Reference: Supreme Court Nomination of John Roberts;
Bill PN 801
; vote number 2005-245
on Sep 27, 2005
Religious affiliation: Methodist.
Inouye : religious affiliation:
The Adherents.com website is an independent project and is not supported by or affiliated with any organization (academic, religious, or otherwise).
What’s an adherent? The most common definition used in broad compilations of statistical data is somebody who claims to belong to or worship in a religion. This is the self-identification method of determining who is an adherent of what religion, and it is the method used in most national surveys and polls.
Such factors as religious service attendance, belief, practice, familiarity with doctrine, belief in certain creeds, etc., may be important to sociologists, religious leaders, and others. But these are measures of religiosity and are usually not used academically to define a person’s membership in a particular religion. It is important to recognize there are various levels of adherence, or membership within religious traditions or religious bodies. There’s no single definition, and sources of adherent statistics do not always make it clear what definition they are using.
Source: Adherents.com web site 00-ADH7 on Nov 7, 2000
Member of the Congressional Asian Pacific American Caucus .
Inouye is a member the Congressional Asian Pacific American Caucus:
The Congressional Asian Pacific American Caucus (CAPAC), founded in May 16, 1994, by former Congressman Norman Mineta, is comprised of a formal group of Members of Congress (House and Senate) who have strong interests in promoting Asian Pacific American (APA) issues and advocating the concerns of APAs.
The goals of the Caucus are:
Source: CAPAC web site 02-CAPAC0 on Jan 21, 2001
- To establish policies and issue policy statements on legislation and issues relating to persons of Asian and/or Pacific Islands ancestry who are citizens or nationals of, residents of, or immigrants to, the United States, its territories and possessions;
To ensure that legislation passed by the United States Congress, to the greatest extent possible, provides for the full participation of Asian Pacific Americans and reflects the concerns and needs of the Asian Pacific American communities;
- To educate other Members of the Congress about the history, contributions and concerns of Asian Pacific Americans;
- To work with other Members and Caucuses of the Congress to protect and advance the civil and constitutional rights of all Americans; and
- To provide a formal structure to coordinate the efforts, and enhance the ability, of the Asian Pacific American Members of Congress to accomplish those goals.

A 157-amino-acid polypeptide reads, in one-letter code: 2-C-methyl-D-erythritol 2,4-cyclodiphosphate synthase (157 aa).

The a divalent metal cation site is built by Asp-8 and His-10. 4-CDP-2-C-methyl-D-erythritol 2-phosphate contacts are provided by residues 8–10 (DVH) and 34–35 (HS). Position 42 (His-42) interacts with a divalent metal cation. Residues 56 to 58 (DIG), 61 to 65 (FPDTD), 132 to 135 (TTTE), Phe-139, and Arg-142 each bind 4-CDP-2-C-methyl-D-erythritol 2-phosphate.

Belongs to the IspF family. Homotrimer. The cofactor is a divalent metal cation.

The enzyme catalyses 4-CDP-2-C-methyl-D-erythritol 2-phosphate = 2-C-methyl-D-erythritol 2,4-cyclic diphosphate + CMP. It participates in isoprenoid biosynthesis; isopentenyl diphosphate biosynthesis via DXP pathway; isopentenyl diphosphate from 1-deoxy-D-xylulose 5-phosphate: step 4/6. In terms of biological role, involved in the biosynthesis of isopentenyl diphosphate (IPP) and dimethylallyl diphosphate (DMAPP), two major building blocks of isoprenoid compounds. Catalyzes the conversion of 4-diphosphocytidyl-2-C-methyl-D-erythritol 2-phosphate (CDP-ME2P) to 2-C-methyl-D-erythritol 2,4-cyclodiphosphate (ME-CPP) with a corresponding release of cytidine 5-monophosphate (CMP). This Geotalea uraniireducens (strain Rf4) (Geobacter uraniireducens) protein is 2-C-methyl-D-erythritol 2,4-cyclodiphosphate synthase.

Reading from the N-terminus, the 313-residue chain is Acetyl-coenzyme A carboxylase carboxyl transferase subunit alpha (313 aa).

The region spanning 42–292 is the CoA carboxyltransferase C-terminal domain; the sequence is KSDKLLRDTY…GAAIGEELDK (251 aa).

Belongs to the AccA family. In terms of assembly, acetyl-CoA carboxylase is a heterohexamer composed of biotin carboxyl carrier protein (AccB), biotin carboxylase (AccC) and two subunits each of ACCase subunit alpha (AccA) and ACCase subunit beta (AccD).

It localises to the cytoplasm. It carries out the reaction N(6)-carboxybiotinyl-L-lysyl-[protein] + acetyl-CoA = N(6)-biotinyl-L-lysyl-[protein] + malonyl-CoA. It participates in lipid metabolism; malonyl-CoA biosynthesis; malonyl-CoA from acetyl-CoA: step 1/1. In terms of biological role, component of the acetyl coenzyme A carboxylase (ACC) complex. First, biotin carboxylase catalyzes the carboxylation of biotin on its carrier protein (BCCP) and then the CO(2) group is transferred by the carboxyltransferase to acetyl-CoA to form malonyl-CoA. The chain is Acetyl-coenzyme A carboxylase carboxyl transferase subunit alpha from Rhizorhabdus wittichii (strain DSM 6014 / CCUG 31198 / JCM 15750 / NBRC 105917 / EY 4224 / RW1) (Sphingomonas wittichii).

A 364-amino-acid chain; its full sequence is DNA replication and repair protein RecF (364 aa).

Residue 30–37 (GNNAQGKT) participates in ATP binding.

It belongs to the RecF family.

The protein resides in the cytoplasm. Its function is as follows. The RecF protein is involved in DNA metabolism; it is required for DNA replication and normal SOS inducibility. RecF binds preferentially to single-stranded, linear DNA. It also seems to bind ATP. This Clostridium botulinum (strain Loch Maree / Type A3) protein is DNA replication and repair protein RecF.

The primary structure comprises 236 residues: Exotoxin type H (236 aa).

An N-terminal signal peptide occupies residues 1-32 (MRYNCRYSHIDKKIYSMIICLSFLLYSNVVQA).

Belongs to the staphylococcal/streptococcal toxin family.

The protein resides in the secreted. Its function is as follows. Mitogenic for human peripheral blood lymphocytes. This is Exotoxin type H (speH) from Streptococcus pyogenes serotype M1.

Rated 67% by the AU, a mixed record on church-state separation.
Inouye scores 67% by the AU on church-state separation
OnTheIssues.org interprets the 2006 AU scores as follows:
About the AU (from their website, www.au.org):
- 0%- 20%: opposition to church-state separation (approx. 232 members)
- 21%- 79%: mixed record on church-state separation (approx. 79 members)
- 80%-100%: support of church-state separation (approx. 153 members)
Americans United for Separation of Church and State (AU) is a religious liberty watchdog group based in Washington, D.C. Founded in 1947, the organization educates Americans about the importance of church-state separation in safeguarding religious freedom.
AU is a nonpartisan organization dedicated to preserving the constitutional principle of church-state separation as the only way to ensure religious freedom for all Americans.
Americans United is a national organization with members in all 50 states. We are headquartered in Washington, D.C., and led by the Rev. Barry W. Lynn, executive director. AU has more than 75,000 members from all over the country. They include people from all walks of life and from various faith communities, as well as those who profess no particular faith. We are funded by donations from our members and others who support church-state separation. We do not seek, nor would we accept, government funding.
Source: AU website 06n-AU on Dec 31, 2006
Fund the 50 States Commemorative Coin Program.
Inouye co-sponsored the 50 States Commemorative Coin Program Act
Corresponding House bill is H.R.2414. Became Public Law No: 105-124.
Source: Bill sponsored by 28 Senators and 1 Rep 97-S1228 on Sep 26, 1997
- Mandates redesign of quarter-dollar coins issued during the ten-year period beginning 1999, with the reverse side emblematic of five of the 50 States each year during such period, selected in the order of their ratification of the U.S. Constitution or their admission to the Union.
- Mandates that the dollar coin shall be golden in color, have a distinctive edge, with tactile and visual features making it readily discernible.
- Directs the Secretary of the Treasury to place into circulation $1 coins that comply with such mandate upon depletion of the Government's supply of $1 coins bearing the likeness of Susan B. Anthony.
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Page last updated: Dec 21, 2013